I rarely get involved in discussions I see on Facebook, other than liking a post or signing a petition. Unfortunately, what I saw today had me acting differently.
A friend up in Philadelphia saw an article that was more than two years old and she wasnâ€™t happy. In fact, she linked to it and simply wrote she was â€œoutragedâ€ that Israel injected some Ethiopian immigrants with a birth control drug. I totally get the outrage. Itâ€™s very bad.
But it wasnâ€™t the whole story. Bringing Ethiopian Jews to Israel (or trying to) has been going on for many decades, even before famine and disease in the 1980â€™s. I donâ€™t know how or why my friend found the old story this morning, but a friend of hers commented that she shouldnâ€™t be outraged because Israel has done even worse! And this friend apparently works for the NBC TV station in Philadelphia! (I figured that out because we have 23 mutual friends, although that number is probably dropping as you read.)
This is when I got offended, and it wasnâ€™t over the personâ€™s grammar! (Click any images in this blog to enlarge.)
This is the story. It involved about 30 women and lasted for about 3 months. It ended because Israelis were furious.
I donâ€™t blame Atlanta Blackstar for jumping in and publishing the story at the time it was written. I canâ€™t even be disappointed if they rushed to put out the worst of it. Thatâ€™s what news seems to be about these days. Hopefully they updated the story as more information came out. That would be the responsible thing to do.
However, people looking at an article thatâ€™s 25 months old can and should look for additional sources to put the story into perspective. That would be the responsible and intelligent thing to do, especially before sharing the article with others! Like taking down what you posted on Facebook when it turns out to be wrong, so you donâ€™t mislead others.
(And for the knowledgeable people here, our Facebook â€œdiscussionâ€ didnâ€™t get into the Jewish vs. non-Jewish Africans, and I wonâ€™t here, either.)
The comments from Atlanta Blackstarâ€™s readers under its story is also telling. Apparently, theyâ€™re very quick to judge.
Israel has a lot of problems. Anybody researching the plight of African migrants there is going to get a back-and-forth from the government, with no real answers. That’s its prerogative. But the government did not send them all back. Perhaps Europe should let them in. Europe has let in Muslim Arabs for quite awhile, and look what has happened since. Perhaps these Ethiopian migrants should have been let into Europe instead of Israel.
Look at the countries they passed through to get to where they are. Did they consider stopping along the way? Of course not! Would they have been allowed to stay in those places? Who knows? Did Israel do anything to cause the problem? Certainly not in their African homelands. All the troubles back in Africa are to blame. What are people around the world doing to make life better at home, other than complaining about Israel to a Web site thousands of miles away? Simply telling them to stay put, as my friendâ€™s friend said, seems like a copout of an answer. (And I understand his need to find someone to blame. Jews have been an easy target for thousands of years.)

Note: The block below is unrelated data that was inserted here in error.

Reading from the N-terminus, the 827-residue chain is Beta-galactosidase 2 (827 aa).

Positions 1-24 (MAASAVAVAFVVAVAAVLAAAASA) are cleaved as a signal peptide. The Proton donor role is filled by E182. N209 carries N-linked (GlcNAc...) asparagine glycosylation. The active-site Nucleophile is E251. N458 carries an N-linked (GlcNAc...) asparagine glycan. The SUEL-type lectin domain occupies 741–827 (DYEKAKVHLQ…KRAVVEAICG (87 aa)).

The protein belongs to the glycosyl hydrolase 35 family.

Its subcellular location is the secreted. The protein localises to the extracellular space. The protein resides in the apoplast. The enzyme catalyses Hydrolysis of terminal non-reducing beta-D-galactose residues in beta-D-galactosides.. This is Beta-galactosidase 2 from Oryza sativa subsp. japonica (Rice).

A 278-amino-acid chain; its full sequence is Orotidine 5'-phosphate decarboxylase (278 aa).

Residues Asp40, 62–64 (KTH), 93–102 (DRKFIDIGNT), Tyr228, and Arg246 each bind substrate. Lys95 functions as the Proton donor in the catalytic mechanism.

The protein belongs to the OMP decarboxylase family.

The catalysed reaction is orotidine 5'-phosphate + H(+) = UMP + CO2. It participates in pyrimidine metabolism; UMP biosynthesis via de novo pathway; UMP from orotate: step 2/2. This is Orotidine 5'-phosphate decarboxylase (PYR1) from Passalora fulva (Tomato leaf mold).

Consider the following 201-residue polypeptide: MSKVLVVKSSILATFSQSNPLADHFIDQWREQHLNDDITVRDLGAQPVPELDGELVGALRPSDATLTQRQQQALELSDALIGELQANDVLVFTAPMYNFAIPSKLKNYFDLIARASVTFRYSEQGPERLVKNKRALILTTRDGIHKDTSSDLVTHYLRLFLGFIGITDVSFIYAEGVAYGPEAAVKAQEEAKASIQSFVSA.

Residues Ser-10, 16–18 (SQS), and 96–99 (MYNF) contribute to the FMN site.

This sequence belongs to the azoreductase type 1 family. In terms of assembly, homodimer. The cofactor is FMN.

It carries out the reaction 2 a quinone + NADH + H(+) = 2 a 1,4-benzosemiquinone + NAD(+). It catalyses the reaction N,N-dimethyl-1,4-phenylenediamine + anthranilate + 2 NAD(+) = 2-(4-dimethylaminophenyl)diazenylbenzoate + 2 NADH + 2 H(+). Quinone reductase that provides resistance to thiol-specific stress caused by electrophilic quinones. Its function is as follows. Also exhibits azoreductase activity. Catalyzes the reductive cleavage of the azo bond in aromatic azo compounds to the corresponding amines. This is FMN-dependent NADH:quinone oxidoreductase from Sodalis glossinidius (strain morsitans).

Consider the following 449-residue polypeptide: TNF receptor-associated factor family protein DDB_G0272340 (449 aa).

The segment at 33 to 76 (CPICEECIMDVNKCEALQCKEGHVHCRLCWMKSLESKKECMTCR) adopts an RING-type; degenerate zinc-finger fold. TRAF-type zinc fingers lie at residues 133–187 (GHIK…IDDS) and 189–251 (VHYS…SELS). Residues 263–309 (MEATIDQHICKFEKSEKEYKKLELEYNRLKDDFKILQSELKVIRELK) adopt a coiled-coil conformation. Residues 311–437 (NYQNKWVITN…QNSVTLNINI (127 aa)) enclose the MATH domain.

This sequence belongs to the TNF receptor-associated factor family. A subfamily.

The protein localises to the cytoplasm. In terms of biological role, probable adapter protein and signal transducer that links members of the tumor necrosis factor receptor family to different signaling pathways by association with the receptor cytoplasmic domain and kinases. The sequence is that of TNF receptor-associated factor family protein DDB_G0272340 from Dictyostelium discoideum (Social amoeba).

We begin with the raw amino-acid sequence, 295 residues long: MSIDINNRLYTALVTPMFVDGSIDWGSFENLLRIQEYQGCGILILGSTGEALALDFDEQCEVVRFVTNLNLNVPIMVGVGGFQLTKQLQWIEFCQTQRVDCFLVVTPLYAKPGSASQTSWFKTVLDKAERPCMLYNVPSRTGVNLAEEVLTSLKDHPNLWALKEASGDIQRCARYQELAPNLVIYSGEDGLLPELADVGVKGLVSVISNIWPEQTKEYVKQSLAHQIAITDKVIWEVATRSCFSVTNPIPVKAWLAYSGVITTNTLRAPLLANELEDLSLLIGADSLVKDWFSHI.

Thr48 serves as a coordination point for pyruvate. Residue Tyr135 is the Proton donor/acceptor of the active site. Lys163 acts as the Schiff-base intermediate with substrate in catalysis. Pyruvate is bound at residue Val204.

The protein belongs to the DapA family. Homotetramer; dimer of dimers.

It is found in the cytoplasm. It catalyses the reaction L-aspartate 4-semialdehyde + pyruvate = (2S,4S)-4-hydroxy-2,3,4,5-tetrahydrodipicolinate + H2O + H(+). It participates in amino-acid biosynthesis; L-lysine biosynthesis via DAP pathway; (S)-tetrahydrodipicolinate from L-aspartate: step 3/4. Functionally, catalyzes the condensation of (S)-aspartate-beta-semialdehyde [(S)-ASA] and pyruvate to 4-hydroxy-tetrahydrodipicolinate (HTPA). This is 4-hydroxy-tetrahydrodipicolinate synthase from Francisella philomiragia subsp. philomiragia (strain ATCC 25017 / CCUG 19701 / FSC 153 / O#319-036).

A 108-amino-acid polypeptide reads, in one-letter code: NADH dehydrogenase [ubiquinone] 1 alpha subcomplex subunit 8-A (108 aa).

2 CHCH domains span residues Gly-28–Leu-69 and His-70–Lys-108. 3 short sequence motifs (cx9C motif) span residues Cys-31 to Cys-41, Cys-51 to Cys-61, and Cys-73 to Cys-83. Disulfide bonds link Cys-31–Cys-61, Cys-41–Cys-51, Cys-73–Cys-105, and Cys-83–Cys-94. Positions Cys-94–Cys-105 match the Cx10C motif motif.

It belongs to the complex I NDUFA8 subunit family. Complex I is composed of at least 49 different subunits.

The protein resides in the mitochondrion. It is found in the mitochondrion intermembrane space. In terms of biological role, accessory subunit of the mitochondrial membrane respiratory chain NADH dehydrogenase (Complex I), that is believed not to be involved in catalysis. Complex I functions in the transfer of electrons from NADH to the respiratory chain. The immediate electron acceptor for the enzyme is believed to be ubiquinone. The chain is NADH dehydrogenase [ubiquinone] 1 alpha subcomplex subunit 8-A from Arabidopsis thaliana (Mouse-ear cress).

The eagerness of some people to jump to attack Israel reeks of anti-Semitism, and any comparison to the Holocaust is sickening. Jews in 1930â€™s and 1940â€™s Europe were being discriminated against, taken away, and murdered, and would have gone anywhere as an alternative. They had no choice. The world was silent. Nobody would take them. At least these migrants have a choice, even if itâ€™s far from perfect. How dare people thousands of miles away disagree with it without offering an alternative!
Israel can’t be everything to everybody in the world. No country could accept that challenge. There are problems everywhere. This is not the world’s foremost problem that antagonists thousands of miles away should inject themselves into. The same folks at the United Nations accuse Israel of all the worldâ€™s problems, yet ignore heinous acts everywhere else.
For example, in just the past few days:
— jihadists in Libya posting a video showing the beheadings of 21 Egyptian Christians
— a deadly attack at a cafÃ© and synagogue in Denmark
— hundreds of desecrated Jewish graves in France
— all the homelessness and lack of adequate healthcare in our own country.
I suggest my friendâ€™s friend fight for a fair and just immigration policy in our own country. Heâ€™d have more influence over here than in any country thousands of miles away. He should get to work right away.
Iâ€™ve tried to do my part. In that Facebook â€œdiscussion,â€ I didnâ€™t mention how much money Iâ€™ve given to The North American Conference on Ethiopian Jewry (NACOEJ) over the years to get Ethiopian Jews out. Or how my brother at his bar mitzvah and sister at her bat mitzvah â€œtwinnedâ€ with Ethiopian Jews to get their stories out. Or how this past summer, I visited with Physicians for Human Rights in Tel Aviv and saw how the group gives medical care and other help to refugees. My group also donated food to non-Jewish African immigrants living in a park near Tel Avivâ€™s old Central Bus Terminal.
The world is often an awful place but this isnâ€™t the time or place to have a kneejerk reaction, or try to cause somebody else to hate.
In the words of Rodney King, canâ€™t we all just get along?